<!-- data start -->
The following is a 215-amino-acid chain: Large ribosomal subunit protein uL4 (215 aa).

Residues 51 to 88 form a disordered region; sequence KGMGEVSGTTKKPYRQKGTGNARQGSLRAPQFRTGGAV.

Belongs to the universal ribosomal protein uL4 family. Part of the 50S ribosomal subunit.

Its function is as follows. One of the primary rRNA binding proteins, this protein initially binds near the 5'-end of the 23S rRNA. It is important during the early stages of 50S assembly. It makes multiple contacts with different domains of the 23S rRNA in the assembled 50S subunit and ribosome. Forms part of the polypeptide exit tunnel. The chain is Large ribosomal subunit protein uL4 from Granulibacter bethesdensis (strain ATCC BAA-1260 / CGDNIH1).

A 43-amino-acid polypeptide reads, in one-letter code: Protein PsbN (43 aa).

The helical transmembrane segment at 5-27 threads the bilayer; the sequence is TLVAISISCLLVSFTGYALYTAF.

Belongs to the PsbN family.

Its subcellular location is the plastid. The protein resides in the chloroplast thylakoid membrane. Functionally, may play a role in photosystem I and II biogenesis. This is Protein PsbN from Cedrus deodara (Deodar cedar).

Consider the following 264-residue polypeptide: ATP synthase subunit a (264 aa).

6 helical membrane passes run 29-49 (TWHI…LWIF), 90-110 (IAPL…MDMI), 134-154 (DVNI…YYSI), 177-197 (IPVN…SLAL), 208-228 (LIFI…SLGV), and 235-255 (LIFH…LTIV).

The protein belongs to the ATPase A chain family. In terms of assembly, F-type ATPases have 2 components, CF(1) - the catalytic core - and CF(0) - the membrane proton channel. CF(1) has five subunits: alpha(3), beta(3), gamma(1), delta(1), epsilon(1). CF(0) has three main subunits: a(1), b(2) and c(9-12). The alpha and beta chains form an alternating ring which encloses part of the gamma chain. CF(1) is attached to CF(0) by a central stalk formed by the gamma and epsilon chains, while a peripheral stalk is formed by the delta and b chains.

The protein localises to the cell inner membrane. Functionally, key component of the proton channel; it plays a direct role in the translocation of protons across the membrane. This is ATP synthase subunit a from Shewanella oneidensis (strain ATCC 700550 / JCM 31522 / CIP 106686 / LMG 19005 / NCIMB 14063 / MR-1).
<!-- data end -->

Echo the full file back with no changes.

The following is a 215-amino-acid chain: Large ribosomal subunit protein uL4 (215 aa).

Residues 51 to 88 form a disordered region; sequence KGMGEVSGTTKKPYRQKGTGNARQGSLRAPQFRTGGAV.

Belongs to the universal ribosomal protein uL4 family. Part of the 50S ribosomal subunit.

Its function is as follows. One of the primary rRNA binding proteins, this protein initially binds near the 5'-end of the 23S rRNA. It is important during the early stages of 50S assembly. It makes multiple contacts with different domains of the 23S rRNA in the assembled 50S subunit and ribosome. Forms part of the polypeptide exit tunnel. The chain is Large ribosomal subunit protein uL4 from Granulibacter bethesdensis (strain ATCC BAA-1260 / CGDNIH1).

A 43-amino-acid polypeptide reads, in one-letter code: Protein PsbN (43 aa).

The helical transmembrane segment at 5-27 threads the bilayer; the sequence is TLVAISISCLLVSFTGYALYTAF.

Belongs to the PsbN family.

Its subcellular location is the plastid. The protein resides in the chloroplast thylakoid membrane. Functionally, may play a role in photosystem I and II biogenesis. This is Protein PsbN from Cedrus deodara (Deodar cedar).

Consider the following 264-residue polypeptide: ATP synthase subunit a (264 aa).

6 helical membrane passes run 29-49 (TWHI…LWIF), 90-110 (IAPL…MDMI), 134-154 (DVNI…YYSI), 177-197 (IPVN…SLAL), 208-228 (LIFI…SLGV), and 235-255 (LIFH…LTIV).

The protein belongs to the ATPase A chain family. In terms of assembly, F-type ATPases have 2 components, CF(1) - the catalytic core - and CF(0) - the membrane proton channel. CF(1) has five subunits: alpha(3), beta(3), gamma(1), delta(1), epsilon(1). CF(0) has three main subunits: a(1), b(2) and c(9-12). The alpha and beta chains form an alternating ring which encloses part of the gamma chain. CF(1) is attached to CF(0) by a central stalk formed by the gamma and epsilon chains, while a peripheral stalk is formed by the delta and b chains.

The protein localises to the cell inner membrane. Functionally, key component of the proton channel; it plays a direct role in the translocation of protons across the membrane. This is ATP synthase subunit a from Shewanella oneidensis (strain ATCC 700550 / JCM 31522 / CIP 106686 / LMG 19005 / NCIMB 14063 / MR-1).